It's one of those mornings
When I realize I have walked
Two miles down a one mile long road
In the wrong direction.
I know there's a way
To return to the path
To where I am going
But I am out here, exposed
In a big dark forest
And no sign post in sight.
My choices are
Sit on ass and wail at the world
Throw up my hands, and
Walk with no goal
Or make my own sign post.
This Is My Way
Follow At Your Own Risk.
I'll take the last
And hope old Frost
Wasn't blowing smoke
About that road not taken.
© M. Frank Darbe
Contrary to popular opinion, there is not this wonderful weird world like Wonderland or Neverland that writers get to through the use of really good drugs, or drinking, or from epileptic seizures. No, we just see something, and "Wham!" it hits you.
This Idea came form Business Insider. One of those little stories you click through, this one being about science misconceptions.
"Goldfish actually have pretty good memories. They can remember things for months, not seconds like most people say."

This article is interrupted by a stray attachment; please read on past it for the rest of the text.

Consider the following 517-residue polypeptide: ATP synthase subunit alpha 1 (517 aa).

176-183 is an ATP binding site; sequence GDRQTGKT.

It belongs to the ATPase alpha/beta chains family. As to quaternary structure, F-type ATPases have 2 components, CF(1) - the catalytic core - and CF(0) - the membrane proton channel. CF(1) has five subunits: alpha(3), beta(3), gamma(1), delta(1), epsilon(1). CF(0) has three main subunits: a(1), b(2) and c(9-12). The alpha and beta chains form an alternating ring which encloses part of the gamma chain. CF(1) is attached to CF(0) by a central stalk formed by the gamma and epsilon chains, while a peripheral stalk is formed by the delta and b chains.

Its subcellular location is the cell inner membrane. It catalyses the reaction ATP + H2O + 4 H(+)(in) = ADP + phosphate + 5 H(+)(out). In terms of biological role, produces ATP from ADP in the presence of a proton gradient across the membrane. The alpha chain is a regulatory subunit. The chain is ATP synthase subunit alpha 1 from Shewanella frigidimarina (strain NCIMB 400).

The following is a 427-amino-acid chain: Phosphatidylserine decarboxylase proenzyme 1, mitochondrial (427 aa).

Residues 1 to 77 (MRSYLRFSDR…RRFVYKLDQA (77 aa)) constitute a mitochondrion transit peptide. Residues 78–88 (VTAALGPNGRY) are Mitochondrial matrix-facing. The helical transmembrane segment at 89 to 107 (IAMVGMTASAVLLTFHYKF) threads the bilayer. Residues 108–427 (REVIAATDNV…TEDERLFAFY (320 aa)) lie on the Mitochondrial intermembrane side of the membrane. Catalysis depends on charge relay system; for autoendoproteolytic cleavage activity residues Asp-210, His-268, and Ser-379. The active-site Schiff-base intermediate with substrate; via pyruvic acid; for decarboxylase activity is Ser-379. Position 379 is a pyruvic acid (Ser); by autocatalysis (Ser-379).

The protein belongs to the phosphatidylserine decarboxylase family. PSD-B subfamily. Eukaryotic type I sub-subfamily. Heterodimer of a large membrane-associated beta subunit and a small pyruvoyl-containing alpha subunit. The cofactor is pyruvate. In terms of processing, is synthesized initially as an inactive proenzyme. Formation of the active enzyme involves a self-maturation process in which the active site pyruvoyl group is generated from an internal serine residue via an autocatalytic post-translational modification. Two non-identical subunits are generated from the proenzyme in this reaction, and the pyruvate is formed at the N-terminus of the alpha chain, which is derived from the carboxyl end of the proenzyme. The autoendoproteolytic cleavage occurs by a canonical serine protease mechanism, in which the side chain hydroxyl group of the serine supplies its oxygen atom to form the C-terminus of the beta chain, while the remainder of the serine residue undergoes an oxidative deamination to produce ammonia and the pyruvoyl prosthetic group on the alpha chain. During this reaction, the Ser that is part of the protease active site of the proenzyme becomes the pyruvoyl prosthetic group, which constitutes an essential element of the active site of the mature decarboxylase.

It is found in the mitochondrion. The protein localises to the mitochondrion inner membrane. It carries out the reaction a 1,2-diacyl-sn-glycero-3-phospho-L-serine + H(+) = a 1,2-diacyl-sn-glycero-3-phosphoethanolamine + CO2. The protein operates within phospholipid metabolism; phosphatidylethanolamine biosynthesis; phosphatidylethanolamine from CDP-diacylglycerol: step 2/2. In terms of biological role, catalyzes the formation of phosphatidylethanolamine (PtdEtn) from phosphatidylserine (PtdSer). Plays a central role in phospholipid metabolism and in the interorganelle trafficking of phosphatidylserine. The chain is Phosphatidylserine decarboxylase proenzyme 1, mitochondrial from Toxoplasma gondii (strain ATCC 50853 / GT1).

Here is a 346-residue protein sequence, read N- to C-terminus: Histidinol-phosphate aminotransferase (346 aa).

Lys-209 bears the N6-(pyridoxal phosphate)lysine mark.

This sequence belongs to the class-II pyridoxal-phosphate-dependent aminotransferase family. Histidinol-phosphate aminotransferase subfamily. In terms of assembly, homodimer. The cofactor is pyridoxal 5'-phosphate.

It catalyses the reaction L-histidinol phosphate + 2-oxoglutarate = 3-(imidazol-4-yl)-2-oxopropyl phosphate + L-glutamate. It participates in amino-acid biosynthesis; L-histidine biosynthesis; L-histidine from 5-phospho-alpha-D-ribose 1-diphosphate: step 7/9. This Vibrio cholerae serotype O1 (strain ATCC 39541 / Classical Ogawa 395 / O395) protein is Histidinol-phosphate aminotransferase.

I thought, what if the only witness to a murder was goldfish, and this scientist conceived a way of getting into its mind.
I suppose you call that creativity. It isn't a place, it is just the ability to look at something and say, what if.
Invasion of the Spiderbots
I have a lot of short stories laying around, more than a hundred. A lot of them I wrote and submitted once or twice, and then moved on to other stories.
Tonight, on a quick visit to Facebook, one of my Facebook friends and real world acquaintances, John Oliver, wrote the following short post.
Been a busy evening of submitting my short fiction back out into the ether. It feels good to get them back out there.